What is it about a pandemic that has people going overboard with food? Everywhere you look – Facebook, Pinterest, WhatsApp, Instagram – there are pictures of people celebrating with food. And that too, usually making things they’ve never tried making before. Dalgona coffee, different types of bread, cakes, gourmet dishes, just to name a few. How does a pandemic create a food obsession?
The manner in which so many of us are going on, it almost seems as though they are on a foodie vacation, instead of on a lockdown that doesn’t look like it will end any time soon. Have you folks thought about how these food items reach your pantry shelves and freezers? Have you spared a thought to those farmers who aren’t working, fields that are staying barren and unfarmed, supply chains that have been disrupted across the world?
What makes you believe you are coming out of this ordeal unscathed? You may not catch the virus as long as you stay inside and social distance, but what guarantee have you that you will also have enough to eat? The shops are stocked for now, but it is only a matter of time before they start running out when supply trucks don’t deliver because there is nothing for the trucks to deliver.
Granted, food is a source of comfort for many. Food brings people together. But, it could also turn into one of the most divisive forces when people can’t get enough to feed their own families. Remember the story of Marie Antoinette who allegedly gave a solution to her country’s starving population – ‘If they don’t have bread, let them eat cake!’? She was beheaded (due to her family connections, not for being an idiot), but it might be wise to heed that cautionary tale.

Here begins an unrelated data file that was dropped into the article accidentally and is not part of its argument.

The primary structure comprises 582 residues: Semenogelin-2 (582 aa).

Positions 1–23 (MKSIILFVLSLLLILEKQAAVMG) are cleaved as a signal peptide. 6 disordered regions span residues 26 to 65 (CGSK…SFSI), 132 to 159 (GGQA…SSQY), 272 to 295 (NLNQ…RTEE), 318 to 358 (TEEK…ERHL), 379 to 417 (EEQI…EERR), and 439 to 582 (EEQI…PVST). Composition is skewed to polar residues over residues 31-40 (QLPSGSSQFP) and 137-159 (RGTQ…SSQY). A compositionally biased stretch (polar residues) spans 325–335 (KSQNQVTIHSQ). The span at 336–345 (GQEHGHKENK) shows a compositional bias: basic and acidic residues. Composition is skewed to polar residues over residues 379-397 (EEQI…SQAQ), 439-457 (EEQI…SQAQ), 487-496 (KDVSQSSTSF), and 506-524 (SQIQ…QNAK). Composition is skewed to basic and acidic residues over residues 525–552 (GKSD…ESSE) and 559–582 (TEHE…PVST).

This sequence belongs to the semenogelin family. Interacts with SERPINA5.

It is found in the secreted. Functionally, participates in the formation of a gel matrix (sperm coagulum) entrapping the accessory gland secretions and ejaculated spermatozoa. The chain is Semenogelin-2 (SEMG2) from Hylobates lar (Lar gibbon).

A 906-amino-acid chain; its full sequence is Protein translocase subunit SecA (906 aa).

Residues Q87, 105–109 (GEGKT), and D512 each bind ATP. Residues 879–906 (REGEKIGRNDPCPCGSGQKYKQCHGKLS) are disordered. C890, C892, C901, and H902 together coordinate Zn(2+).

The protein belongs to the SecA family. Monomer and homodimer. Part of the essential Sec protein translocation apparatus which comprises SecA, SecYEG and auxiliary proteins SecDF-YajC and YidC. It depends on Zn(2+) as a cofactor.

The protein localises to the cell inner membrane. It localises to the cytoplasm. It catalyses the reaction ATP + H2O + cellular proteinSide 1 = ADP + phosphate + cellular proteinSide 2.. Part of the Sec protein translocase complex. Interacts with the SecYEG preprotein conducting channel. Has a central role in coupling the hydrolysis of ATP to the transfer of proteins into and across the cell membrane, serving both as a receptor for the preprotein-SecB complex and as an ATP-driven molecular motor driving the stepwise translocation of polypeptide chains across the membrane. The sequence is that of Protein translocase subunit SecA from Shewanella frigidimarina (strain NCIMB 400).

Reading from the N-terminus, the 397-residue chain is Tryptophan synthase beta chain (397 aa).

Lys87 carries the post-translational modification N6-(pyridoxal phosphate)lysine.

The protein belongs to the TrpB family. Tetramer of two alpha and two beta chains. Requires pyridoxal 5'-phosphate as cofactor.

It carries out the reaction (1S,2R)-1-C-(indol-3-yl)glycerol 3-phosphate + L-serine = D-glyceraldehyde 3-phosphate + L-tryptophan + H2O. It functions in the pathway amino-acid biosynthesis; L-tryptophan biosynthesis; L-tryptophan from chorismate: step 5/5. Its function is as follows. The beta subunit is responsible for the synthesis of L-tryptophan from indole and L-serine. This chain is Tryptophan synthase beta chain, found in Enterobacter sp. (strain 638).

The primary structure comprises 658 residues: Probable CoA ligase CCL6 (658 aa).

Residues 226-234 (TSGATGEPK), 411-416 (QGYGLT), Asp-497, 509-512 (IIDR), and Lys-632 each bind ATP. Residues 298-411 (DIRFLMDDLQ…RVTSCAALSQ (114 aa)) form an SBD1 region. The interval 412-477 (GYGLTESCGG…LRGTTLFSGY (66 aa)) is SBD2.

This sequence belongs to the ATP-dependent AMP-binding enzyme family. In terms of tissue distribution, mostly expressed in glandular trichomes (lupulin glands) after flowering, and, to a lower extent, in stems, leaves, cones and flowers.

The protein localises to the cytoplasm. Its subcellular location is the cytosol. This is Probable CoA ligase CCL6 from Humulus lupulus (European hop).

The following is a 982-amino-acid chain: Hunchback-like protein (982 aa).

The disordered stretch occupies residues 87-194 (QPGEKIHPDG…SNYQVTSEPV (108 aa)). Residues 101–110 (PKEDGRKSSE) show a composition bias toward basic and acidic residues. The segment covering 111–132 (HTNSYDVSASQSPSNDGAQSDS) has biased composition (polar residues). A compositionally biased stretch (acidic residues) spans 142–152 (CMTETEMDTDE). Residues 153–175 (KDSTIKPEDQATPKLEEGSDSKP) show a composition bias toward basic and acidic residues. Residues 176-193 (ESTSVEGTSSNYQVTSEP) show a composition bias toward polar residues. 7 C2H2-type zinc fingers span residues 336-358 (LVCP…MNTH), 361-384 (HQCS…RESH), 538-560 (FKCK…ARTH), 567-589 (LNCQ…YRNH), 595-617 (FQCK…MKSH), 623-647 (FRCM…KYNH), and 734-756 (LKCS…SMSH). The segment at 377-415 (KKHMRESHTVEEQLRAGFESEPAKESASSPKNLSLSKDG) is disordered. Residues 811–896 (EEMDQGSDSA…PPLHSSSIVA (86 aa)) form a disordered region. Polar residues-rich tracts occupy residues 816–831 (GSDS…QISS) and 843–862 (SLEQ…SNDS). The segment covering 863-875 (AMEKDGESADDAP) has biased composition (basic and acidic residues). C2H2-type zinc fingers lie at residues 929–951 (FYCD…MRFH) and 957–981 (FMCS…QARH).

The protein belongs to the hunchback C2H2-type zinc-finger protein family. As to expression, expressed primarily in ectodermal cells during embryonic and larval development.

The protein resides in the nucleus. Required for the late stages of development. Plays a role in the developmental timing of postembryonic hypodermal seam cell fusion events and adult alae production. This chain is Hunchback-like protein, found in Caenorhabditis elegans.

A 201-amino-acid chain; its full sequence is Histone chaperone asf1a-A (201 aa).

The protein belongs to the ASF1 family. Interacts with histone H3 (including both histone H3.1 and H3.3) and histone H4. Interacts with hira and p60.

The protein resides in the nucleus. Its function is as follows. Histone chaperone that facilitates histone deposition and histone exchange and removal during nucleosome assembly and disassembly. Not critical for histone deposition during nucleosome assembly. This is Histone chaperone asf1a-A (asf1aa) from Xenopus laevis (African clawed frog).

Several countries have already begun rationing the food purchases of its residents. It may not be apparent immediately, but a time may come when there is a huge food shortage as a fallout of this pandemic. There may be parts of the globe where people are dying of starvation, while another section is forced to throw away food because they can neither sell it, nor use it themselves. No matter how much money you have today, you may still end up without enough to buy staple foods.
Conserve what you can. Do not waste time preparing fancy gourmet lunches and dinners. Keep longer lasting foods for later, for when you have already gone through the perishables. There is no need to hoard, but buy food in small quantities and keep them for a time when even that may be deemed a luxury. Use your common sense – ‘Do I really need to try out that new recipe my friend posted on FB that needs quite a few ingredients?’ or ‘Is it really necessary for me to post competing pictures for every fab dish my friend posts on Instagram?’. Think again before deciding to take up a cooking challenge or a food challenge.
Stay Safe. Be Wise.